The Democratic Senatorial Campaign Committee’s executive director Scott Fairchild criticized the decisions, saying the bans “amount to unacceptable voter suppression.”
Tech companies seeking to quash election disinformation are in a bind.
On the one hand, ads can help candidates on both sides get information to potential voters. Fairchild warned in a statement that the move could actively harm efforts to inform voters about the runoffs. He called for an exemption for ads in Georgia over the next two months.
But companies are also scrambling to extend what were meant to be temporary changes amid a chaotic and uncertain political environment in which President Trump is refusing to concede and makes baseless claims of election fraud. It’s unclear if the companies can sustain the pace of enforcement they have had in the last week, my colleague Elizabeth Dwoskin reports.
Facebook and Google initially indicated the ad bans would last about a week, but disinformation researchers have warned they should not back down as Trump and his allies continue to use social media to sow doubt in the election process. Trump is currently raising money for a legal fund to challenge the election process in several states via emails, organic social media posts and text messages.
Facebook told advertisers in an email obtained by The Technology 202 that they could expect the temporary pause to last about a month, though it’s possible ads could resume sooner. Google has been less specific about its plans, but the Wall Street Journal’s Emily Glazer reports that the company told some advertisers it is unlikely to lift the ban in November or December.
“While multiple sources have projected a presidential winner, we still believe it’s important to help prevent confusion or abuse on our platform,” Facebook told advertisers in the email.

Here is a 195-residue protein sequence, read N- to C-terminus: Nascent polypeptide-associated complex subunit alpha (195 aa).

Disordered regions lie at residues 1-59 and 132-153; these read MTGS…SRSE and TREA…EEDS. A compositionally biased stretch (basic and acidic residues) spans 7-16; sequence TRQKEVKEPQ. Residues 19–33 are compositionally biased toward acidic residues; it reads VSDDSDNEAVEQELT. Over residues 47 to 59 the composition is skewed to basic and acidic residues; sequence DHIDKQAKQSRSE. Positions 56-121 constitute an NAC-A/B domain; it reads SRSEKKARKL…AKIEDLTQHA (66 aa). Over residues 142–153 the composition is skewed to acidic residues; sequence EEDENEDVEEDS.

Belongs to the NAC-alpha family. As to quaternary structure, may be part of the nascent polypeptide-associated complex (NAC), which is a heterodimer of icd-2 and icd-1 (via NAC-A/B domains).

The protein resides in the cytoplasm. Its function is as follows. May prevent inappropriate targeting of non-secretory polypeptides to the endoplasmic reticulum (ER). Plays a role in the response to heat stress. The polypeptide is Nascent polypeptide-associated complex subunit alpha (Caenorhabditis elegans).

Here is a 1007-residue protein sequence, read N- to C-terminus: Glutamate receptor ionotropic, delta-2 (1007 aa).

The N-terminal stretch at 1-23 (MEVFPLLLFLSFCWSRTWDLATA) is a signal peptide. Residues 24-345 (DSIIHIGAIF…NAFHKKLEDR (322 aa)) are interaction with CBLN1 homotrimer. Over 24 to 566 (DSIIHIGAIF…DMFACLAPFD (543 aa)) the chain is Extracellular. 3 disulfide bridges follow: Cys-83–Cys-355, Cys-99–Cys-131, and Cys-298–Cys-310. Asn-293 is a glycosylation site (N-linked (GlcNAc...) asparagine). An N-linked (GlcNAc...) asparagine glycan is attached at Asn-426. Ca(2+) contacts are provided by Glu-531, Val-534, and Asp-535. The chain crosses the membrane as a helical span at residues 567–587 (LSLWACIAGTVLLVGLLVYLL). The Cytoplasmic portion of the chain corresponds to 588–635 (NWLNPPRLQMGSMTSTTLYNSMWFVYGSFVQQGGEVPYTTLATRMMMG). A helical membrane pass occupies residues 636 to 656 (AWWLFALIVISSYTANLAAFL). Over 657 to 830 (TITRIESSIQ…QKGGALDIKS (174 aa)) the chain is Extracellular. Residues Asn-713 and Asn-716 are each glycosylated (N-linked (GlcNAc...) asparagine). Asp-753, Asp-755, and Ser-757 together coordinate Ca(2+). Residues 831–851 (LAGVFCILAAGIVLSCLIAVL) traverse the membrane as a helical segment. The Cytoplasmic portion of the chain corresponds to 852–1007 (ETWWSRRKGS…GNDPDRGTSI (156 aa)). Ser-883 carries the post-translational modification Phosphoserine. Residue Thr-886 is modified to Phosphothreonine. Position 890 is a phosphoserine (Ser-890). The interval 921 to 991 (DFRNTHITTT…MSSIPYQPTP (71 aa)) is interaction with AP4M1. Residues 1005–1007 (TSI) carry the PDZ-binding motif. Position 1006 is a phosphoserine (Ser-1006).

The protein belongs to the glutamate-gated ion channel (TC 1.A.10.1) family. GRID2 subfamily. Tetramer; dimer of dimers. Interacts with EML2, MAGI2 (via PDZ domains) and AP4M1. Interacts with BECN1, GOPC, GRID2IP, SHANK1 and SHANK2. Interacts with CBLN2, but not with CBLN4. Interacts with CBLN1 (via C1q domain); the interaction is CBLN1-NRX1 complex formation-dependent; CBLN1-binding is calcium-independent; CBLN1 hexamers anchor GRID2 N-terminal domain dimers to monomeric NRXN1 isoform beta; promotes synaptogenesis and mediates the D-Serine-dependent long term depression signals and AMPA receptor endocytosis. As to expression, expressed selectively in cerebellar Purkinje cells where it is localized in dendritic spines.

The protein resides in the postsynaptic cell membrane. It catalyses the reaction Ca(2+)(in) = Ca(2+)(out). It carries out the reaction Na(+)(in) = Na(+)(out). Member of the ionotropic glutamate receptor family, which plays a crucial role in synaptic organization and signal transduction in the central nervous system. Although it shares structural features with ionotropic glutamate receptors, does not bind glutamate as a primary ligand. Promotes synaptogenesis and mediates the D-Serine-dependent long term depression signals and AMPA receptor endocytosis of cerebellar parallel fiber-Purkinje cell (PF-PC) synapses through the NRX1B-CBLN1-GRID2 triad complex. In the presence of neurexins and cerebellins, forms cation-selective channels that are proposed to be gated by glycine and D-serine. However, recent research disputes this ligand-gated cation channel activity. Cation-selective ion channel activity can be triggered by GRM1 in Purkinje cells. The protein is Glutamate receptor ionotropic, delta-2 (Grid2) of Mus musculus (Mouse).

Democrats warn that may be too long given some of the key deadlines in the race.
The elections will be held on Jan. 5, but the pandemic may force many Georgia residents to explore early voting options. Voters must register by Dec. 7, and early in-person voting begins Dec. 14.
Ammar Moussa, the deputy communications director for Jon Osoff’s Democratic Senate campaign, warned an extended ban could interfere with efforts to encourage voters to request absentee ballots and register to vote.
Moussa called on the companies to exempt Georgia Senate candidates from the ban and accused Facebook and Google of “putting their fingers on the scale” and “ignoring the rampant disinformation on their platforms and engaging in their own version of voter suppression.”
Other Democratic advertising strategists warned that the blanket ban on ads could hinder Democrats because they may have less name-recognition than the Republican candidates, who are current senators. They particularly stressed that this could hurt the party’s ability to reach Black voters in a critical election.
“We call on these companies to quit hindering the ability of Democrats to reach voters in these critical runoff races,” said Mark Jablonowski, managing partner and chief technology officer at DSPolitical, in a statement. “Rather than pursuing a headline-grabbing but ill-conceived strategy of blanket ad bans from political campaigns, these companies should focus their considerable resources on fighting the spread of demonstrably false organic content and the proliferation of white nationalism on their platforms.”
Republicans generally have been very critical of the limitations that tech companies have adopted in recent weeks, including limitations on political ads. A spokesman for the National Republican Senatorial Committee told the Journal that “the lack of transparency on when ads will resume and the timing of it could not be worse.” A political ad consultant working for one of the Republican campaigns in Georgia also said the bans are frustrating but will also push campaigns to use other channels, like targeting audiences through online publishers.
Facebook said it has technical limitations to making an exception for the Georgia races.